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Gay couple files first-of-its-kind class action against NYC for IVF benefits

The couple first filed a charge of discrimination with the Equal Employment Opportunity Commission two years ago in an effort to get the city to change its fertility benefits.
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A gay couple filed a first-of-its-kind class action lawsuit against New York City on Thursday alleging that the city’s health insurance plan is discriminatory because it doesn’t cover in vitro fertilization, or IVF, for male couples. 

The lawsuit is the latest development in what has become a yearslong effort by the couple to get the city to change its IVF benefits, which the couple argues makes accommodations for heterosexual and lesbian couples, and for single women.

Corey Briskin and Nicholas Maggipinto said they have been talking about having children since 2014, ahead of their engagement. They planned to use a two-part process: First, they would use IVF, where an egg is combined with a sperm in a lab, and second, they would work with an agency to hire a surrogate who would have the fertilized egg implanted and would carry the baby to term. They planned to have the IVF covered by insurance and planned to pay for the surrogacy out of pocket.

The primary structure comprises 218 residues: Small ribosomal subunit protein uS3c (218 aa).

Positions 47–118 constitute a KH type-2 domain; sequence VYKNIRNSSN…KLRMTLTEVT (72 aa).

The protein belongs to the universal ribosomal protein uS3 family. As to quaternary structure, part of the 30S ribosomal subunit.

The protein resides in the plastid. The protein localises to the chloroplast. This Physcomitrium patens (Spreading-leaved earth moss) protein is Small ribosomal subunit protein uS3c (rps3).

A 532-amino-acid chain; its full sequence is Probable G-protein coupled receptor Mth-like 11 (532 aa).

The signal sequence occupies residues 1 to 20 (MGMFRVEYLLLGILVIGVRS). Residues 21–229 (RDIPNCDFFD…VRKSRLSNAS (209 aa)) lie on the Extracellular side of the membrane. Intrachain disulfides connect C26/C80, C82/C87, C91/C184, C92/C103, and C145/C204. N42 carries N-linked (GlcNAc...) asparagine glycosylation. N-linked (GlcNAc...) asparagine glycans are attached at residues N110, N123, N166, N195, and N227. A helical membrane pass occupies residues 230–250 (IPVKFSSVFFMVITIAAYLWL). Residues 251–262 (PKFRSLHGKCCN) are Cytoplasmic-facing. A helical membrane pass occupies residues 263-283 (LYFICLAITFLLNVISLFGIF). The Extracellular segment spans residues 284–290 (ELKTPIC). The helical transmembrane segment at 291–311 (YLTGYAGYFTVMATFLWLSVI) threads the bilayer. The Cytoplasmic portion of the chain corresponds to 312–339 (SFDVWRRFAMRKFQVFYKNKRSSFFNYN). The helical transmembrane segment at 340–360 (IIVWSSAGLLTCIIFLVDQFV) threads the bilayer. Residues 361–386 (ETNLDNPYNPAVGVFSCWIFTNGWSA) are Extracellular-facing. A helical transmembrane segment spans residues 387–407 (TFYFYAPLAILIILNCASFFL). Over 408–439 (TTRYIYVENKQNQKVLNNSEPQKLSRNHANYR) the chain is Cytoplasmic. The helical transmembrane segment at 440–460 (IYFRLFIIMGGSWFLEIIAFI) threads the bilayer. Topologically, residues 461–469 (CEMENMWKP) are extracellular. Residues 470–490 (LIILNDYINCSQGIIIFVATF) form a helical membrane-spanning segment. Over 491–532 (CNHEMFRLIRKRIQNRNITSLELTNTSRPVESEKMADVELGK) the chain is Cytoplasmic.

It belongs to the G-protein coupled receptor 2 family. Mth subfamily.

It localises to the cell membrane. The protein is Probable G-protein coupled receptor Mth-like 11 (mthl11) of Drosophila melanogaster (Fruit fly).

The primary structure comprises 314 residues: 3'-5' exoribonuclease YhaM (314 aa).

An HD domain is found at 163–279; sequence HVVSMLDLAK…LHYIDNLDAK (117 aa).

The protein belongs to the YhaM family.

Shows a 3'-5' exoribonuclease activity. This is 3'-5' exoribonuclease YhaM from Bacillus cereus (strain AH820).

Briskin took a job as an assistant district attorney at the New York County District Attorney’s Office in Manhattan in 2017, and he learned soon after that the city’s health plan doesn’t cover IVF benefits for gay men. Briskin left that job in March 2022, but he is still covered under the city’s plan through a federal law called COBRA, which allows employees to continue to receive health care coverage from their former employer for up to three years if they pay the full premium. 

Corey Briskin and Nicholas Maggipinto stand for a portrait outdoors
Corey Briskin and Nicholas Maggipinto.Sarah Merians

The couple filed a charge of discrimination with the Equal Employment Opportunity Commission in April 2022 and hoped that it would encourage the city to change its policy. However, that didn’t happen. 

Peter Romer-Friedman, who runs his own firm, Peter Romer-Friedman Law PLLC, based in Washington, D.C., said the city responded to the EEOC charge with a position statement arguing that it doesn’t provide IVF benefits to surrogates and, as a result, it would not provide benefits to Briskin and Maggipinto. Romer-Friedman called the city’s argument a red herring, because, he said, Briskin and Maggipinto have never sought any benefits for a surrogate.